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Pain and Multiple Sclerosis

Many options are available to treat pain in patients with multiple sclerosis.

New Frontiers in Treatment continued...

UTSW, along with two other centers, will soon be launching a small study involving about 40 patients with MS to assess whether Botox can indeed relieve the stabbing pain of trigeminal neuralgia. "There are no systemic side effects, only mild local facial weakness. The biggest drawback is that you can only inject it in a limited area, so even if we do find that it's effective against MS pain, Botox will certainly not replace any of the medications we currently have. But it may be used in very specific conditions like trigeminal neuralgia," Hawker says.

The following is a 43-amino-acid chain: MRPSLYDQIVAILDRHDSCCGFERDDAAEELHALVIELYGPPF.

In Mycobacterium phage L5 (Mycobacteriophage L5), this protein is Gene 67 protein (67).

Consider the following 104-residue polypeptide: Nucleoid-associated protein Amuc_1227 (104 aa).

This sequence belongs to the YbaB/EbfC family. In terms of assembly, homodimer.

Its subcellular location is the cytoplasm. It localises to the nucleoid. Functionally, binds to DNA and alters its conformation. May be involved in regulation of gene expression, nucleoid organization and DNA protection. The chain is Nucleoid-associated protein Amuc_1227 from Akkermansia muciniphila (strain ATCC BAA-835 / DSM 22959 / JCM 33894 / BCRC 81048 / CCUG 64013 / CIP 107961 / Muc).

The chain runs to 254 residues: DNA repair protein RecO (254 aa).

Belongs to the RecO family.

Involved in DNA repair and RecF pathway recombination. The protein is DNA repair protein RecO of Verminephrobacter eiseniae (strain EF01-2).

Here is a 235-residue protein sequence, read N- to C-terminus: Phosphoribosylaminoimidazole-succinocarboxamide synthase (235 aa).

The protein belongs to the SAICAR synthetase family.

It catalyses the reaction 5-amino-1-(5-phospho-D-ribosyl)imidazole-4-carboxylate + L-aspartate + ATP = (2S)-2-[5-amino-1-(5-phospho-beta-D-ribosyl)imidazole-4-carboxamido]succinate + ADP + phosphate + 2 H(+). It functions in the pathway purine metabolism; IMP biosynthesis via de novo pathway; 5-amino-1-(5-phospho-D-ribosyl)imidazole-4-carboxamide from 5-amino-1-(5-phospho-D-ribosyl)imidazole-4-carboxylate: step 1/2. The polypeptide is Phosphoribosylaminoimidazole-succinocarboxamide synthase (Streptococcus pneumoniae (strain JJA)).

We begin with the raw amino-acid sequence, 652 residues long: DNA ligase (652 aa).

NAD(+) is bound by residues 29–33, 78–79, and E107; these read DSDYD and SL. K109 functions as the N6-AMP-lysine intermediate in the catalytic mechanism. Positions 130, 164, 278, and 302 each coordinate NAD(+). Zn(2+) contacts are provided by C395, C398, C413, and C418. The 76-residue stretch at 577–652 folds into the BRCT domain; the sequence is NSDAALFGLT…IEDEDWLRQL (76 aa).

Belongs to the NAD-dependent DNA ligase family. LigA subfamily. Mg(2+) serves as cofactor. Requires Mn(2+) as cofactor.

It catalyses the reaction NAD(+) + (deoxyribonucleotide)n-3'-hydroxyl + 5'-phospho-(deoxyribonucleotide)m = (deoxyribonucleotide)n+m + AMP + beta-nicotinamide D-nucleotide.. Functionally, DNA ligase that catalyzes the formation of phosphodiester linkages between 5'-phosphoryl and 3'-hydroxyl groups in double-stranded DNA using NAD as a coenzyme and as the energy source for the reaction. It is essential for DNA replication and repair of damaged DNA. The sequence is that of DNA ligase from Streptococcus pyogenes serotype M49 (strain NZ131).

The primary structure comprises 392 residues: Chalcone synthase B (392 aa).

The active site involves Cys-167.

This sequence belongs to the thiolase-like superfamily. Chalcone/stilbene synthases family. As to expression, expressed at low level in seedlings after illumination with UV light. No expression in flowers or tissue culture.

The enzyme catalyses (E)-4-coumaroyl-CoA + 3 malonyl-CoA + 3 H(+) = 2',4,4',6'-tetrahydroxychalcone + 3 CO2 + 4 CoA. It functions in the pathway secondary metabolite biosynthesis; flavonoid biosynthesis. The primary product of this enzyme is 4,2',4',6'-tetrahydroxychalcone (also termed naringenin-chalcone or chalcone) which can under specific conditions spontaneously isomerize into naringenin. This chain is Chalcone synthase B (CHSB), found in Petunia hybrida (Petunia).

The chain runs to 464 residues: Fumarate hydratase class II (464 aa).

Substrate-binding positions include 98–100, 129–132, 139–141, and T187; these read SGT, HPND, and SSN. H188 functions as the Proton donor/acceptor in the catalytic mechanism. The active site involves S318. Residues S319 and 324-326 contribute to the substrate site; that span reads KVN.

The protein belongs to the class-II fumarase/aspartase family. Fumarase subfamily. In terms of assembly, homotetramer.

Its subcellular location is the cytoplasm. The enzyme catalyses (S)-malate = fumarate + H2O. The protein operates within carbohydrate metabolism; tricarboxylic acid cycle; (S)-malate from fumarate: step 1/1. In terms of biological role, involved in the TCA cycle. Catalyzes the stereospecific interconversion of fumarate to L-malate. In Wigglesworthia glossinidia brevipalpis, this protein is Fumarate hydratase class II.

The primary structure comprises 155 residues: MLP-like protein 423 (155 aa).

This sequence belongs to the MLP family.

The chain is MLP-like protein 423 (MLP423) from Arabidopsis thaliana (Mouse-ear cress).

Kraft, meanwhile, has recently begun a study looking at a very different approach to MS pain: hypnosis. "It's well known that there is a 'gating' mechanism in the higher cognitive parts of the brain to let signals come through to the consciousness. There can be all kinds of mischief in the pain fibers in the spinal cord, but it has to get through to the cortex before it's painful," he says. "With hypnosis, we hope to block or at least reduce the interpretation of that stimulus as a painful stimulus. It looks promising so far, and obviously it doesn't have the problem of medication side effects."

 

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Reviewed on November 02, 2006

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